While tracking 'invisible' interest across the internet, it is amazing how short physical distances can become, at least from the perspective of e-conversations.

Observed interest in the two posts (the menagerie of pigs that fly and metal (post-industrial/post-modern golem?) Finns) mentioned yesterday seems to come in spurts.

Periodically, through the cloud chamber magic of software, I see splotches of attention focused on one of these posts crop up regionally, which may demonstrate the general truth that you are closest to those whom you are closest to.

This reflects the idea that physical proximity is a closer indicator of friendship than shared interests are. At university, your roommate or your dormitory friends may be your closest friends, even though there are likely many people with stronger and more congruent interests to yours; these others just do not happen to be as physically close to you as your roommate.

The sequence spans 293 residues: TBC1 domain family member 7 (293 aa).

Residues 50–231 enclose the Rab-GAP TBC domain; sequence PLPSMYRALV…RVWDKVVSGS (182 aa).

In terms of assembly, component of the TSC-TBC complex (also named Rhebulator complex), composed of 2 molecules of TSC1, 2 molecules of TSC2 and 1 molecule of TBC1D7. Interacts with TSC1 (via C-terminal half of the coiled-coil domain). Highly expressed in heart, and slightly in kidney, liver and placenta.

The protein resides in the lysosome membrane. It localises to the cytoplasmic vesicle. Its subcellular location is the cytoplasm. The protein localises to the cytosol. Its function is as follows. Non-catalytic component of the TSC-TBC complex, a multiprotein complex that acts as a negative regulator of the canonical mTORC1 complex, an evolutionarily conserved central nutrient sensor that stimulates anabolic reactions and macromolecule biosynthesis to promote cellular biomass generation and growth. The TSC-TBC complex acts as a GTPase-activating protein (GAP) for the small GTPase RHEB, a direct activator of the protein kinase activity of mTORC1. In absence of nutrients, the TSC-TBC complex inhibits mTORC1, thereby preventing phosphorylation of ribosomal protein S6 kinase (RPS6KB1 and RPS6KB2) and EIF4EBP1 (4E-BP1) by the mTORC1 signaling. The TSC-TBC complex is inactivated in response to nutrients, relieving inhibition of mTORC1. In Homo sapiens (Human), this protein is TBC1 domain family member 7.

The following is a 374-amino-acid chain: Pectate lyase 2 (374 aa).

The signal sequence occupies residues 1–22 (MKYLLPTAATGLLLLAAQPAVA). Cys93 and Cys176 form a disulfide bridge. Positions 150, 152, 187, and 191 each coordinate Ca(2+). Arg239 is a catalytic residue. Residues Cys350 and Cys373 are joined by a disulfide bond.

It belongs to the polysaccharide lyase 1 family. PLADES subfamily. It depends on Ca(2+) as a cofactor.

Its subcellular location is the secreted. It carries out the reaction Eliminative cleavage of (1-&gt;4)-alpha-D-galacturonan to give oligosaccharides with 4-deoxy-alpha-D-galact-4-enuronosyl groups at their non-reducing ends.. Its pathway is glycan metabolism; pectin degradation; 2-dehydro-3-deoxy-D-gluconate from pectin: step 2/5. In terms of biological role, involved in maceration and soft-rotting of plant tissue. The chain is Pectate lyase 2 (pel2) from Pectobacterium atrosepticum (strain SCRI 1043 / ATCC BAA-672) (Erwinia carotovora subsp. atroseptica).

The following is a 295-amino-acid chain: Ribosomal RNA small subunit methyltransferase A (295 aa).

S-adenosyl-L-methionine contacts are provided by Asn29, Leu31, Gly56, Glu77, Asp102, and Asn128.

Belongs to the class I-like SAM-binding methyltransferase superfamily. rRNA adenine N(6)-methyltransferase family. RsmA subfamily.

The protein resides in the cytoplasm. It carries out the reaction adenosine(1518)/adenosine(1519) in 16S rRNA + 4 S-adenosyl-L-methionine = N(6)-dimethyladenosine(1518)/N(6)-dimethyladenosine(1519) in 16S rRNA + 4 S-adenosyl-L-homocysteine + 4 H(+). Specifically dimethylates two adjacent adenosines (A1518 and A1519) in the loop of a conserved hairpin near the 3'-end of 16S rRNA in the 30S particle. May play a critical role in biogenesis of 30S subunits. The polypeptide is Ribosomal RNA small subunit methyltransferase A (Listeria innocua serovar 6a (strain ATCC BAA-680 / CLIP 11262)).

Sometimes the cloud chamber software revealed global chains of referred interest in a post, but the chamber also reveals linguistic similarities between the people presumably sharing the post.

These linked readers and referrers might be people that were once physically close but, with globalisation, are now chasing opportunities far apart from where they met.

To your scribe, however, the magic of the Internet is that frequently I cannot discern or guess at the connection between various voyeurs, even with the magic cloud chamber software.

When the connections are not obvious I happily believe that these readers share interests despite their far-flung physical distance from their apparent e-friends.

To me, that is e-magic.